I'm running a PHP script via cron using Wget, with the following command:

wget -O - -q -t 1 http://www.example.com/cron/run

The script will take a maximum of 5-6 minutes to do its processing. Will WGet wait for it and give it all the time it needs, or will it time out?


According to the man page of wget, there are a couple of options related to timeouts -- and there is a default read timeout of 900s -- so I say that, yes, it could timeout.

Here are the options in question :

-T seconds

Set the network timeout to seconds seconds. This is equivalent to specifying --dns-timeout, --connect-timeout, and --read-timeout, all at the same time.

And for those three options :


Set the DNS lookup timeout to seconds seconds.
DNS lookups that don't complete within the specified time will fail.
By default, there is no timeout on DNS lookups, other than that implemented by system libraries.


Set the connect timeout to seconds seconds.
TCP connections that take longer to establish will be aborted.
By default, there is no connect timeout, other than that implemented by system libraries.


Set the read (and write) timeout to seconds seconds.
The "time" of this timeout refers to idle time: if, at any point in the download, no data is received for more than the specified number of seconds, reading fails and the download is restarted.
This option does not directly affect the duration of the entire download.

I suppose using something like

wget -O - -q -t 1 --timeout=600 http://www.example.com/cron/run

should make sure there is no timeout before longer than the duration of your script.

(Yeah, that's probably the most brutal solution possible ^^ )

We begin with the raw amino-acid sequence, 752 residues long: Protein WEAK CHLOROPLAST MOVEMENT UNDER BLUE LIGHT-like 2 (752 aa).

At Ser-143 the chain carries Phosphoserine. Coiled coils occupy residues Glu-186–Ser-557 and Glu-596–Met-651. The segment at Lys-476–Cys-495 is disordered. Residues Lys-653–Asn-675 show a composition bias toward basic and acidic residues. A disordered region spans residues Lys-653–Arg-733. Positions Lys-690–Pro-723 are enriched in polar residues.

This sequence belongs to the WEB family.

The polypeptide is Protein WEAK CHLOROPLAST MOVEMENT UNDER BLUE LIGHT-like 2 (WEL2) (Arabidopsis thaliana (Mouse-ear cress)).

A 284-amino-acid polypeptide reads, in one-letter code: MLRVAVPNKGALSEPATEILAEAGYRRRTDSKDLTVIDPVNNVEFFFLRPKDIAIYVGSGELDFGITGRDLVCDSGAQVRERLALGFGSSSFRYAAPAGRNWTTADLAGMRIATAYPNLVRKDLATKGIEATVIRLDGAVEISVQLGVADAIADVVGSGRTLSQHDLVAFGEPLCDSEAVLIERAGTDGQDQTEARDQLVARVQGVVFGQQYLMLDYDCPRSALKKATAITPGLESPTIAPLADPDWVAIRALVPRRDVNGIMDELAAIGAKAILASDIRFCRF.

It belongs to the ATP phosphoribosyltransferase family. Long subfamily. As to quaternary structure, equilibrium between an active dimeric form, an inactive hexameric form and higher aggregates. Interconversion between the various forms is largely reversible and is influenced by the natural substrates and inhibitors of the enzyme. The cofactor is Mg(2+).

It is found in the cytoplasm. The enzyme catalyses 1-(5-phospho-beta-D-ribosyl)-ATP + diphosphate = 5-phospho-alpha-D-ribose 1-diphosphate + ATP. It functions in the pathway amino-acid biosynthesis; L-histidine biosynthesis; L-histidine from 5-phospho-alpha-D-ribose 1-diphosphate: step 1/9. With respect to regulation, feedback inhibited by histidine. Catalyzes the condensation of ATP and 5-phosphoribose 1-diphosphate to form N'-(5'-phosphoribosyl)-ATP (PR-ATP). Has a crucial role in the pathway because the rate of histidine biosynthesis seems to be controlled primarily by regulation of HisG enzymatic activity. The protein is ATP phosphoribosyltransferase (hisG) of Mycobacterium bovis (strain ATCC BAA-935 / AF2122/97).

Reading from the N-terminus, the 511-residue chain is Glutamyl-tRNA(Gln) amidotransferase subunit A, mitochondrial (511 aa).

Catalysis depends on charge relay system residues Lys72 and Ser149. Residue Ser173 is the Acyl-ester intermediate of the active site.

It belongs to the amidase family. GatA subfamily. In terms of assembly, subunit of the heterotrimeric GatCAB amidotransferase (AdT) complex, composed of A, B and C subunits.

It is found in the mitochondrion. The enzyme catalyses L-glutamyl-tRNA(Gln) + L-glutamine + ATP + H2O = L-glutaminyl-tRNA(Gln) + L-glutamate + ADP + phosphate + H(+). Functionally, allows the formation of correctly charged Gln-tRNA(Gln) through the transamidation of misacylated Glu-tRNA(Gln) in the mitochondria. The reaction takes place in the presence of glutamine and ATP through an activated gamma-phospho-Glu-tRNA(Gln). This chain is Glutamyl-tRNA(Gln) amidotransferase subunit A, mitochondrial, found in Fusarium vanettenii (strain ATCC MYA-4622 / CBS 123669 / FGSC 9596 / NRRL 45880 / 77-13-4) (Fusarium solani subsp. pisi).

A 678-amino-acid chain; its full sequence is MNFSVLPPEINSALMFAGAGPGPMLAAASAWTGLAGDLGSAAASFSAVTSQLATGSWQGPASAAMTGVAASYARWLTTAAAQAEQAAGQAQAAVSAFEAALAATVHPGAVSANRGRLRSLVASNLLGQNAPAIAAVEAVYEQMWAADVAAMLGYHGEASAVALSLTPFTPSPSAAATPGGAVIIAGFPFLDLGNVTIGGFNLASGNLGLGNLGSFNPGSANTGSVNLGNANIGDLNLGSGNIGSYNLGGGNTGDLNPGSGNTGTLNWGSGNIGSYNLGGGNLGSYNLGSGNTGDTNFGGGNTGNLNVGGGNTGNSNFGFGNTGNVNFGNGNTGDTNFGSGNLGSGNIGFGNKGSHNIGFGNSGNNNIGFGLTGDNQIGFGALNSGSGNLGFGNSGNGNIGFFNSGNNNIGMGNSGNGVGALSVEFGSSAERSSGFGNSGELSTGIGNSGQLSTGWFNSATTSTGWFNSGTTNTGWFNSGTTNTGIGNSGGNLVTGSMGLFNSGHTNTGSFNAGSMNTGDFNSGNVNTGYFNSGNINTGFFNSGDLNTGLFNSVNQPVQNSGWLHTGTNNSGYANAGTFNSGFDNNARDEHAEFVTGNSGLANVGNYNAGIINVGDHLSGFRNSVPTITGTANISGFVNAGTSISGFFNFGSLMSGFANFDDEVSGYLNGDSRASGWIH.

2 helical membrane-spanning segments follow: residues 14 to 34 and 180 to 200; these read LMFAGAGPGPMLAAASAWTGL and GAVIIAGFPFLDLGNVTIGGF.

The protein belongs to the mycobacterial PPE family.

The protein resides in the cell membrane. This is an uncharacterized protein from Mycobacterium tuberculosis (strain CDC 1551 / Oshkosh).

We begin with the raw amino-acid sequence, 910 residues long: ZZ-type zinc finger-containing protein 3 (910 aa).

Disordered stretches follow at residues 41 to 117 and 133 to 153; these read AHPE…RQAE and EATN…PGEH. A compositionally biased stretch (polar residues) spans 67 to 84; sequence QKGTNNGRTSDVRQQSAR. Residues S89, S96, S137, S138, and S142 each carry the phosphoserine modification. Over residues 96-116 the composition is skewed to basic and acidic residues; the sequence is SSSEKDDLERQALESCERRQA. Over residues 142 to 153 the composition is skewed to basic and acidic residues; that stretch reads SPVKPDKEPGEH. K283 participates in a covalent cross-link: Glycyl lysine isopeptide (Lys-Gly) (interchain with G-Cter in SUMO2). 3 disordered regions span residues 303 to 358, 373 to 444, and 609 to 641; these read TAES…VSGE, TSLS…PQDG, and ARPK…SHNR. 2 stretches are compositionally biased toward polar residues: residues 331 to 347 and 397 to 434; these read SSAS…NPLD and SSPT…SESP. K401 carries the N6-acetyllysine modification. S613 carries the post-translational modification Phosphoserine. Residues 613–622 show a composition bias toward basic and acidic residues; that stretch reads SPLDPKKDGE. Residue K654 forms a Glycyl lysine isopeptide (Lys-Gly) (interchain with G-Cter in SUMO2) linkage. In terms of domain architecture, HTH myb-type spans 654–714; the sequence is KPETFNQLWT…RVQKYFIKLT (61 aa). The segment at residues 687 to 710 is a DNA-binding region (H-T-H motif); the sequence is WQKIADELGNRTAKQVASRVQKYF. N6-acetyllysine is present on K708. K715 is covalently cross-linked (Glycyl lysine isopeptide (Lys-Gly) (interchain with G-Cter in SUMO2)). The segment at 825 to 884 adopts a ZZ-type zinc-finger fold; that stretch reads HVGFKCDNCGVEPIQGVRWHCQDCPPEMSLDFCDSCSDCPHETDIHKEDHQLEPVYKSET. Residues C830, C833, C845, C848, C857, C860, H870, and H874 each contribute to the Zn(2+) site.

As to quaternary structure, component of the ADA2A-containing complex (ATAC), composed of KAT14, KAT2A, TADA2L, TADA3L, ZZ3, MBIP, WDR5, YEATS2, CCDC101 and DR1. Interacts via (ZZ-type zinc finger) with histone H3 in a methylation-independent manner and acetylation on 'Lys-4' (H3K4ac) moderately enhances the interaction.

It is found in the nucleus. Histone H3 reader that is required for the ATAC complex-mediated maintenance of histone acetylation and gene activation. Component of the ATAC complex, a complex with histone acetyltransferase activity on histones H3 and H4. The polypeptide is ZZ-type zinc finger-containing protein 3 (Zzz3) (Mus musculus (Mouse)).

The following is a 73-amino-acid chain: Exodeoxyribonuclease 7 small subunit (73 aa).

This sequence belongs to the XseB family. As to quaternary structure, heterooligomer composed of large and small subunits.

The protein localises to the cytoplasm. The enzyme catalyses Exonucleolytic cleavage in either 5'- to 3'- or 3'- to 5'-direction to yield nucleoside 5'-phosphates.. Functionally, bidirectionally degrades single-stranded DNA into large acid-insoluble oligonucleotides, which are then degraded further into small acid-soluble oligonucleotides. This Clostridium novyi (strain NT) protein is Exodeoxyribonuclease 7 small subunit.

• if i set -t 0 will it wait indefinitely? – Ali Feb 18 '10 at 19:30
  • 5
    The -t option seems to be an alias of --tries, which Set number of retries to number. ;;; It doesn't seem to relate to any kind of timeout, but to the number of times wget will re-try to download if there is an error -- and you probably don't want a timeout be considered as an error, and the script being re-called. – Pascal MARTIN Feb 18 '10 at 19:33
  • 35
    --timeout=0 will disable timeout – MiniScalope Nov 26 '10 at 20:09
  • i'm probably the one on the planet but for ubuntu 16 wget just ignores values for --timeout. Probably because I'm using basic auth in the command – Kirill Oficerov Jun 22 '20 at 20:28

The default timeout is 900 second. You can specify different timeout.

-T seconds

The default is to retry 20 times. You can specify different tries.

-t number

link: wget man document


Prior to version 1.14, wget timeout arguments were not adhered to if downloading over https due to a bug.

  • Damn! CentOS 6 ships with wget 1.12, I got the same issue with https links – daisy Jul 11 '16 at 7:22
  • I'm having the exact same error! Wget stopped at https link which has expired certificate ! – Dylan B Nov 7 '18 at 13:05
  • I have a Linux with a wget version 1.20.3 which also ignores "-T x" and never terminates on a wrong IP for example, which is why I use the "timeout" comand instead: "timeout 5 wget ..." works perfectly in my case. – Satria May 17 at 11:42